A general theory of argumentation is not restricted by a specific subject matter, it covers factual statements as well as value statements. Of factual statements it is quite natural to say that they are true or false, but it is not evident that a truth value could be assigned to a value statement (as said before, philosophers disagree on this point). I understand the relationship between the concepts of truth and acceptance in such a way that one (in most, or normal circumstances) accepts truths; if I asked someone ‘why do you accept the claim that Helsinki is the capital of Finland?’, a natural response would be ‘well, it is true, isn’t it’. In normal circumstances (that is, no ‘for the sake of the argument’ – situation or argumentation competition or something similar is the case) we do not accept falsities. The same goes for beliefs and truths: we do not normally admit that what we believe is not true. (What are normal circumstances is admittedly vague. Furthermore, it has been shown that the issue is rather more complicated than exposed here. Paglieri and Castelfranchi (2007) present as their view that belief and acceptance are independent yet often coinciding, but still functionally distinguishable. I agree with much of what they say, including the view that belief and acceptance have different functions and that acceptance is best seen as having a pragmatic function rather than equating acceptance with, say, true belief; however I am not sure that belief has always an alethic function.) Likewise, we accept moral statements that we take to be right or correct (or what ever term you prefer) or even true (if one is a moral cognitivist). But the difference between the concepts of acceptance on the one hand, and truth, right, correct etc on the other, is that acceptance is a pragmatic concept, and the latter are semantic concepts. Generally speaking, the pragmatic concept of acceptance refers to the discussion at hand, whereas the semantic concepts have a reference to reality beyond the discussion. One could point out that truth could be understood as not a matter of a relation of a proposition and reality, that is, there are other ways to understand the concept of truth[ii].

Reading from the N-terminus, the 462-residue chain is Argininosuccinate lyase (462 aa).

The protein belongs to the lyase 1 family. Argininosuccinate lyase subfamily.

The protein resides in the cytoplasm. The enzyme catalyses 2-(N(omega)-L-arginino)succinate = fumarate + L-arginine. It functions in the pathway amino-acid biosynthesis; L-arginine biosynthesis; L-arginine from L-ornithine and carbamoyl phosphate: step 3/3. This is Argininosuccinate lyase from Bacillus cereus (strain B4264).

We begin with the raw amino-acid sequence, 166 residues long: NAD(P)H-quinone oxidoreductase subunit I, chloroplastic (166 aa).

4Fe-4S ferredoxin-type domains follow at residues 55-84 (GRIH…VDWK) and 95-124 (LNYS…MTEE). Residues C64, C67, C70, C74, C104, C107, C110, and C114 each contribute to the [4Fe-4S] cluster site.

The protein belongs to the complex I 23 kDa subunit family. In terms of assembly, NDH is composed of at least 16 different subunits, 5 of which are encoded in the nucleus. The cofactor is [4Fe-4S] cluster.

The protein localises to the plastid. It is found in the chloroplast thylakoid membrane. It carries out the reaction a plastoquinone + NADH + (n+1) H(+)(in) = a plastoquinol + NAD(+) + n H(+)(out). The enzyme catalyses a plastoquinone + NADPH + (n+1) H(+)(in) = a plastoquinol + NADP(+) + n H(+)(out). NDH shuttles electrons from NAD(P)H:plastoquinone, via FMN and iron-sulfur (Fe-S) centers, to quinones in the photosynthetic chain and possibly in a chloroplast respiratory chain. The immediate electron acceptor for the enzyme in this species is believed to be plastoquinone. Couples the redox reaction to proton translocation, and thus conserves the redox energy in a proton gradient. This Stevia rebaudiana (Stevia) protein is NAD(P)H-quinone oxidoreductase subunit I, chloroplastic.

Acceptance can be viewed as a more general concept than just referring to assertions. As van Eemeren and Grootendorst (1984, 25) present it in terms of speech act theory, a speaker that for example warns or advises someone or makes a request, has as an aim that the listener accepts the warning, advice, or request. In those cases, it would be rather stretching the concept of truth to say that accepting the request is the same as holding the request true. Even though this point does not go directly against the epistemic approach of argumentation, it does show that the usage of the term acceptance is more naturally suited to the pragmatic level than to the semantical level; this is a point of usage.